With Greg Monroe and Andre Drummond, the Pistons frontcourt is set. Detroit took Brandon Knight at No. 8 in 2011 but Carter-Williams, arguably the best pure playmaker in the draft, could be too good to pass up. The Shaun Livingston comparisons are easy to make — how many 6-foot-6 point guards are there to compare him to? — but two executives said they liked Livingston’s potential coming into the draft better. Still, Carter-Williams has superior point-guard instincts and if he can harness his size and improve his jump shot, he could develop quickly.
Mannix makes a very good point. Because we’ve seen so few tall point guards, Shaun Livingston is one of the few viable comparisons for Michael Carter-Williams, which means the comparison less likely to be accurate.
Still, I think Mannix, like most, overrates Carter Williams’ playmaking ability.
Carter-Williams played 40 games last year. Splitting those in half based on level of competition, as rated by KenPom, shows a pretty drastic difference in production.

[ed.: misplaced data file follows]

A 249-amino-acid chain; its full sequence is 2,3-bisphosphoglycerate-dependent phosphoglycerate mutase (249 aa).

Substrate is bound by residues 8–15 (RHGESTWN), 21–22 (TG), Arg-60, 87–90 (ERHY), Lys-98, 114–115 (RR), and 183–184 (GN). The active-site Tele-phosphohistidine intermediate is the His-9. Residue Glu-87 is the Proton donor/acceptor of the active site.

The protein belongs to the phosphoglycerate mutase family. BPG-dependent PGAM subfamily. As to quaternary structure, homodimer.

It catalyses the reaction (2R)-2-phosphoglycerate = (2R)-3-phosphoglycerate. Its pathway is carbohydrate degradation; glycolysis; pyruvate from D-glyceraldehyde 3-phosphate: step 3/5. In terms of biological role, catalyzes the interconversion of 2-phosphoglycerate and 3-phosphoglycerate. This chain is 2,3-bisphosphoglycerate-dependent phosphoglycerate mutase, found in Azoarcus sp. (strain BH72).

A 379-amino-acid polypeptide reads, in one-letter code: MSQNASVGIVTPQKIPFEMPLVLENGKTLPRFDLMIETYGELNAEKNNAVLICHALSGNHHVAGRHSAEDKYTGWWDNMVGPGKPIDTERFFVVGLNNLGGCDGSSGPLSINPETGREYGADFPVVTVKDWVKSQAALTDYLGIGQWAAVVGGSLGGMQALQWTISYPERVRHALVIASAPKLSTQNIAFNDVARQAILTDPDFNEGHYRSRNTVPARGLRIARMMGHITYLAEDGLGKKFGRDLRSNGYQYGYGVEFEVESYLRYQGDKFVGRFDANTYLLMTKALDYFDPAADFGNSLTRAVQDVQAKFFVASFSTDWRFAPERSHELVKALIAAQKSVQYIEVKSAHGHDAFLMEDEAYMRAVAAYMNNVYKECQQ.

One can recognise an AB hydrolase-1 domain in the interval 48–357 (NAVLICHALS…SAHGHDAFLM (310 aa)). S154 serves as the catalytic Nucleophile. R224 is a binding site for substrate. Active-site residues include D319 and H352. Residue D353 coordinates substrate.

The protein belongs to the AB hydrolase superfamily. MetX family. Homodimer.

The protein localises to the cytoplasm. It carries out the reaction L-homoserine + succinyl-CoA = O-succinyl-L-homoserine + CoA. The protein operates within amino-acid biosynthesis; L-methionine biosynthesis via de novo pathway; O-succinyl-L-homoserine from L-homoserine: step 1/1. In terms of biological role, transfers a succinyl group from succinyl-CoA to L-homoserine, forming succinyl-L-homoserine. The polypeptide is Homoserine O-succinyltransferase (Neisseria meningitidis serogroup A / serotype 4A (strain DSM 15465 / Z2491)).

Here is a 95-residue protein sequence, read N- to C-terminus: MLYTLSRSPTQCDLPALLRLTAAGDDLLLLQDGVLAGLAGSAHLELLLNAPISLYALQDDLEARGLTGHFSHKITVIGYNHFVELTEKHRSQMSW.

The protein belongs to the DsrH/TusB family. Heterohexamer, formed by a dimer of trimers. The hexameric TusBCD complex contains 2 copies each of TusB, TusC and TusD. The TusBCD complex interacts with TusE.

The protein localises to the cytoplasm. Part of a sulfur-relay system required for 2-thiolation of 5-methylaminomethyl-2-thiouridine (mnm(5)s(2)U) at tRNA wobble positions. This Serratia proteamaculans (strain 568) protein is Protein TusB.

- Toughest competition: 4.9 assists and 3.8 turnovers per game
- Easiest competition: 9.7 assists and 3.1 turnovers per game
Obviously, nearly every player pads his stats against weaker teams to a degree, but this seems particular jarring. Is Carter-Williams really a high-level playmaker, or did he just cement that reputation during the easier, early portion of Syracuse’s schedule? A more rigorous analysis could provide clues to that question, but on the face of it, I wouldn’t assume Carter-Williams projects as a good distributor in the NBA.
For comparison’s sake, here’s the same test applied to Trey Burke, who played against an overall tougher schedule:
- Toughest competition: 6.7 assists and 2.6 turnovers per game
- Easiest competition: 6.7 assists and 1.9 turnovers per game